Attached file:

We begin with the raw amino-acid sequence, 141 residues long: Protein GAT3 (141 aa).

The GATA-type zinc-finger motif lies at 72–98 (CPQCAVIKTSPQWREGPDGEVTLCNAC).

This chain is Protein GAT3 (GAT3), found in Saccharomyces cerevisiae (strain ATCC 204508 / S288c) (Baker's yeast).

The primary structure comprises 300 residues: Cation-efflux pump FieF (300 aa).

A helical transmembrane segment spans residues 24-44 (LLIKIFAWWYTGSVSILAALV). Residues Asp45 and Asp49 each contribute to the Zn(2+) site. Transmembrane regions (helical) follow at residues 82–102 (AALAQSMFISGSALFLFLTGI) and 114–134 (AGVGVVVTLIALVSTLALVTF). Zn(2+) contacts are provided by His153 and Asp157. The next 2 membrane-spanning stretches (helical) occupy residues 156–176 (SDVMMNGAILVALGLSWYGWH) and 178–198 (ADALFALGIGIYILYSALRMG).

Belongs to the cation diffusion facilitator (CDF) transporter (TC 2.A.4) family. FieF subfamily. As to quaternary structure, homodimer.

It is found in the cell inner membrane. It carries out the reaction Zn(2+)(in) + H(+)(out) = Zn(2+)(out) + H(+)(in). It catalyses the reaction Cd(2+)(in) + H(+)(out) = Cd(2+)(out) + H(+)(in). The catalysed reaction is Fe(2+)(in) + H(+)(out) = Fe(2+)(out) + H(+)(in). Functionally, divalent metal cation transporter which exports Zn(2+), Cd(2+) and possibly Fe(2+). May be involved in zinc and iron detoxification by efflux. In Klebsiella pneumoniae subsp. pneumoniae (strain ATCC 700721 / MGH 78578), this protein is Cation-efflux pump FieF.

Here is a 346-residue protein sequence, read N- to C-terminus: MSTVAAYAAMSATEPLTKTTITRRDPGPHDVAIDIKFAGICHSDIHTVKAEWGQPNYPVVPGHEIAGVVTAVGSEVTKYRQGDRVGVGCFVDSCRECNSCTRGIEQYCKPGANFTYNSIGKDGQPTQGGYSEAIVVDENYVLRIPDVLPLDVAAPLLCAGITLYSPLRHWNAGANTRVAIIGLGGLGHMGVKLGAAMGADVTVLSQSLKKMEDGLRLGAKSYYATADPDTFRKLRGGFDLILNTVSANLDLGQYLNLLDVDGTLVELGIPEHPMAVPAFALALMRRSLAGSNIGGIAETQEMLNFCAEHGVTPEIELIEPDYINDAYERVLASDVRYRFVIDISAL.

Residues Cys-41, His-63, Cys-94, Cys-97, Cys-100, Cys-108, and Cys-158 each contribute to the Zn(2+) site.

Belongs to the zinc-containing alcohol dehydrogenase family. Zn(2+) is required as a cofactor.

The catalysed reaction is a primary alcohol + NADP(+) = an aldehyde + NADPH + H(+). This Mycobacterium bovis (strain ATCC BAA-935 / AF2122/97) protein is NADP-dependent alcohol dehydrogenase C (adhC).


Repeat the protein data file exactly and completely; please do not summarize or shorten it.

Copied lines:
We begin with the raw amino-acid sequence, 141 residues long: Protein GAT3 (141 aa).

The GATA-type zinc-finger motif lies at 72–98 (CPQCAVIKTSPQWREGPDGEVTLCNAC).

This chain is Protein GAT3 (GAT3), found in Saccharomyces cerevisiae (strain ATCC 204508 / S288c) (Baker's yeast).

The primary structure comprises 300 residues: Cation-efflux pump FieF (300 aa).

A helical transmembrane segment spans residues 24-44 (LLIKIFAWWYTGSVSILAALV). Residues Asp45 and Asp49 each contribute to the Zn(2+) site. Transmembrane regions (helical) follow at residues 82–102 (AALAQSMFISGSALFLFLTGI) and 114–134 (AGVGVVVTLIALVSTLALVTF). Zn(2+) contacts are provided by His153 and Asp157. The next 2 membrane-spanning stretches (helical) occupy residues 156–176 (SDVMMNGAILVALGLSWYGWH) and 178–198 (ADALFALGIGIYILYSALRMG).

Belongs to the cation diffusion facilitator (CDF) transporter (TC 2.A.4) family. FieF subfamily. As to quaternary structure, homodimer.

It is found in the cell inner membrane. It carries out the reaction Zn(2+)(in) + H(+)(out) = Zn(2+)(out) + H(+)(in). It catalyses the reaction Cd(2+)(in) + H(+)(out) = Cd(2+)(out) + H(+)(in). The catalysed reaction is Fe(2+)(in) + H(+)(out) = Fe(2+)(out) + H(+)(in). Functionally, divalent metal cation transporter which exports Zn(2+), Cd(2+) and possibly Fe(2+). May be involved in zinc and iron detoxification by efflux. In Klebsiella pneumoniae subsp. pneumoniae (strain ATCC 700721 / MGH 78578), this protein is Cation-efflux pump FieF.

Here is a 346-residue protein sequence, read N- to C-terminus: MSTVAAYAAMSATEPLTKTTITRRDPGPHDVAIDIKFAGICHSDIHTVKAEWGQPNYPVVPGHEIAGVVTAVGSEVTKYRQGDRVGVGCFVDSCRECNSCTRGIEQYCKPGANFTYNSIGKDGQPTQGGYSEAIVVDENYVLRIPDVLPLDVAAPLLCAGITLYSPLRHWNAGANTRVAIIGLGGLGHMGVKLGAAMGADVTVLSQSLKKMEDGLRLGAKSYYATADPDTFRKLRGGFDLILNTVSANLDLGQYLNLLDVDGTLVELGIPEHPMAVPAFALALMRRSLAGSNIGGIAETQEMLNFCAEHGVTPEIELIEPDYINDAYERVLASDVRYRFVIDISAL.

Residues Cys-41, His-63, Cys-94, Cys-97, Cys-100, Cys-108, and Cys-158 each contribute to the Zn(2+) site.

Belongs to the zinc-containing alcohol dehydrogenase family. Zn(2+) is required as a cofactor.

The catalysed reaction is a primary alcohol + NADP(+) = an aldehyde + NADPH + H(+). This Mycobacterium bovis (strain ATCC BAA-935 / AF2122/97) protein is NADP-dependent alcohol dehydrogenase C (adhC).